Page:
There is a nearby golf club, and the Wimpole Estate has a working farm and woodland for children to enjoy.

£315,000: a three-bedroom maisonette in Denham, Bucks for sale

On the downside, proximity to Addenbrooke’s Hospital, plus commuters and school-run traffic, mean rush-hour congestion. 


A three-bedroom semi in Foxton will set you back about £350,000, with smart detached family houses for around £750,000. At the top end a farmhouse or manor house could cost up to £2 million. “Approximately 25 per cent of buyers in Foxton are those leaving London looking to commute,” says Cheffins’ Richard Freshwater. Village prices, up about 12 per cent in the last year, are expected to add a further five or six per cent this year.

Denham, Buckinghamshire

If your priority is a super-quick commute, Denham is best, with 23-minute trains to Marylebone. An annual season ticket costs £2,388, and the average semi-detached house costs £480,000, up 44 per cent in five years.

Housing in the village offers opportunities for a variety of buyers, from pretty period terrace cottages to much larger detached homes. The locals are active in the community and hold events around the village green. There’s a sense of belonging and country life.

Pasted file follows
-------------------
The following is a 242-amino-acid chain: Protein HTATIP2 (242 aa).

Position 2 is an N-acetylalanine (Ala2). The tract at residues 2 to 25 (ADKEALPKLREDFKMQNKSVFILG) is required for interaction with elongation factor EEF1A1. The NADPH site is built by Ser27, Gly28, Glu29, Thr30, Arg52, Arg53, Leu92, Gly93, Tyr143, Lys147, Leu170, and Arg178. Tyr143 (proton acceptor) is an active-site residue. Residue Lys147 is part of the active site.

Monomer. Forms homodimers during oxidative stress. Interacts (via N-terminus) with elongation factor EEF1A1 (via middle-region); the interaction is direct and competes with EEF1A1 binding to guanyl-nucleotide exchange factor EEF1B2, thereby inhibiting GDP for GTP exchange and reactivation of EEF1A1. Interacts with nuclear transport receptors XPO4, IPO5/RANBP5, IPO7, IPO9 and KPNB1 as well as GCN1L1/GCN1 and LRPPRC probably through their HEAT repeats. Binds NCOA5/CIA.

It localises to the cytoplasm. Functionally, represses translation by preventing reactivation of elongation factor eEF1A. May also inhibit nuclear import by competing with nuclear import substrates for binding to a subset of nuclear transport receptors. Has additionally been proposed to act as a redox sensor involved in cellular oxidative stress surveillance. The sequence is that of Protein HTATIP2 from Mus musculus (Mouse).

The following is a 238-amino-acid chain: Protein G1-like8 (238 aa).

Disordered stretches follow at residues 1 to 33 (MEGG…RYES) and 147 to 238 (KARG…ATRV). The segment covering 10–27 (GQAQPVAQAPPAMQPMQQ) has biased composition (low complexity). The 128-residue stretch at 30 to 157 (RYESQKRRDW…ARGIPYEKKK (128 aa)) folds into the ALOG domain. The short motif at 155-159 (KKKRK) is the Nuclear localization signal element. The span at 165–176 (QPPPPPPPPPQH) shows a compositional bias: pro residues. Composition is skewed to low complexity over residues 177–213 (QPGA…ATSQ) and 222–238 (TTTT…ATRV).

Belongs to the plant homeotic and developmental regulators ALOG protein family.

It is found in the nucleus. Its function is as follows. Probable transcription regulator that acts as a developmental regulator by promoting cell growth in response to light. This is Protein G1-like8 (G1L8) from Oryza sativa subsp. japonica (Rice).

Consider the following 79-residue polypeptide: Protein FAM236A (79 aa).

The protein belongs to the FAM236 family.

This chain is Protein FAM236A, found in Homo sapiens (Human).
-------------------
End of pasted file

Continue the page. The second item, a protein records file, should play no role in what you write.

Denham has the advantage of access to excellent commuter towns, and is close to Gerrards Cross, Beaconsfield and Amersham, three of the most expensive, all with great shops and restaurants. 

A terrace cottage or semi would cost just under £500,000, but Furniss says really grand country houses with land around the village regularly sell at £5?million-plus. “The market is driven by Londoners moving out, with upwards of 50 per cent of buyers coming out with a view to a quick and easy commute.” 

One fly in Denham’s ointment is the High Speed 2 rail line which buying agent Nick Woolridge, of Stacks Property Search, points out is planned to cross to the north-east of Denham Green on an elevated viaduct — a blot on those lovely views. Denham is also the most expensive of our four super-satellite villages. 

£595,950: a five-bedroom detached family home located under two miles from Theale Station

Theale, West Berkshire

A typical semi in Theale would cost a significantly more affordable £277,000, though prices have risen 41 per cent in this large village in the last five years. 

Other benefits include a 40-minute commute to Paddington — an annual season ticket costs £5,024 — and a primary school with an “outstanding” Ofsted report.

A one-bedroom flat can be had for about £170,000, while a two-bedroom period cottage in the village centre would be around £300,000. A four-bedroom detached house would cost about £550,000.  There are also some modern developments on the fringes of Theale, with three-bedroom semis for about £330,000.

Not many Londoners are drawn to Theale just now. 

Most buyers move in from more expensive local villages, or from surrounding countryside in order to downsize, but in 2019 when the Elizabeth line — formerly Crossrail — arrives in nearby Reading, people will surely begin to discover the charms of this village in far greater numbers.